And I’m incredibly liberal and happen to love cheesy shit on the walls, especially if it fits the theme of the restaurant (I love tiki bars for this very reason). When I went to Village Inn, I actually enjoyed the cutsey orange signs plastered on the walls while I ate breakfast for lunch, listening to the familiar elevator music. I will be the first to admit there are very bland chain restaurants–I know I’ve been to Ruby Tuesday, but I cannot tell you anything about the food or atmosphere–and some that seem to have bad business models. But some of the restaurants have food I genuinely enjoy. Besides, where else am I going to be able to get a breakfast platter at 10 p.m. and a slice of pie?

What people need to admit is there can be bland food at locally-owned restaurants. Small towns might have greasy spoons straight out of a movie, but the food might not be very good. Even popular, locally-owned businesses can fail to deliver with good food, even though people will continue to throw accolades their way because they perceive a locally-owned restaurant as being innovative. Red Light Ramen has overpriced, bland food with putrid smelling and repugnant tasting drinks, but people will continue to go there because it’s something different and popular from an acclaimed local chef.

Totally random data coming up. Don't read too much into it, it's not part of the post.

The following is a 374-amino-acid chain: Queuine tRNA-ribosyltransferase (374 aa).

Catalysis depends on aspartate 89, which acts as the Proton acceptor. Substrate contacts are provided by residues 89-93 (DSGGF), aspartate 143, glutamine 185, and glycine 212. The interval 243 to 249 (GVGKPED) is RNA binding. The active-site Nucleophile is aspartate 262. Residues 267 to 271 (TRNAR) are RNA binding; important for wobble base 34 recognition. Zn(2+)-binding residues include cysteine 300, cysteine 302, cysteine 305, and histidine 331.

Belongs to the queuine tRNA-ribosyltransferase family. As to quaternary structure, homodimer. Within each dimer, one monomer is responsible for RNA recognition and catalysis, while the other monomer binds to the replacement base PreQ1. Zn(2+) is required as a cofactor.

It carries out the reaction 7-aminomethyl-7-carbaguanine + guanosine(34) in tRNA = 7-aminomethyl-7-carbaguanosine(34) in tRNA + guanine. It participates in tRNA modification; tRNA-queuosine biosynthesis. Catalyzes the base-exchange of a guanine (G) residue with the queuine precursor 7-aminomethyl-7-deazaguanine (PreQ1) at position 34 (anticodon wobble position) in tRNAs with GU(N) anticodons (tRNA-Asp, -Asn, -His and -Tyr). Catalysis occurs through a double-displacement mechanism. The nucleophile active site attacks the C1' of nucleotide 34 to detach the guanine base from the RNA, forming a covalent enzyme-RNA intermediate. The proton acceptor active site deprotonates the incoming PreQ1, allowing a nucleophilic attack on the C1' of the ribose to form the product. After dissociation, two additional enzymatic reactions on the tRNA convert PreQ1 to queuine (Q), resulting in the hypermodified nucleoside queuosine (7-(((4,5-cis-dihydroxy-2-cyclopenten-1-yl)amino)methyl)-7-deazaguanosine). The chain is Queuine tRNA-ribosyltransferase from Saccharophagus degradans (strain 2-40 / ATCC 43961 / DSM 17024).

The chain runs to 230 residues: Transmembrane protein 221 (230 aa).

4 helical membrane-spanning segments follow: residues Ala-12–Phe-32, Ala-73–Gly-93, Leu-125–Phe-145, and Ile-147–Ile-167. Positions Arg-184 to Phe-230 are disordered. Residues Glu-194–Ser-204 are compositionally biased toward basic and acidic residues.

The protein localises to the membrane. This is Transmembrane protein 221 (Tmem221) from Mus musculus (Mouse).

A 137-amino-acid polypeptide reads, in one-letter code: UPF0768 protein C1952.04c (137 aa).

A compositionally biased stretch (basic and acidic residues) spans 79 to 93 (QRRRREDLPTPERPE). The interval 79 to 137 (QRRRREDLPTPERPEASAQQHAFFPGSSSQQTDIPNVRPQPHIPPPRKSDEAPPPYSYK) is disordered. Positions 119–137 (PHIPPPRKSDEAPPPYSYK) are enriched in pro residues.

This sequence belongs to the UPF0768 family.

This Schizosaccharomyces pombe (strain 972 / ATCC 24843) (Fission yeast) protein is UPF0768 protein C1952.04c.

Allow people to enjoy the restaurants they like. If you enjoy a national chain, there’s nothing wrong with that. It doesn’t mean you have to stop voting Democrat or you have no interest in food. If you only eat at locally-owned restaurants, that’s also okay. If you think Red Light Ramen is great, I might lose some respect for your food choices, but you can keep enjoying $13 ramen and alcoholic beverages that assault your tastebuds. There’s no reason to look down at people for eating at different restaurants and maybe chains like Applebee’s will stop trying to reinvent themselves. Maybe we just want what we liked in the first place. Then, maybe the younger generations will come back.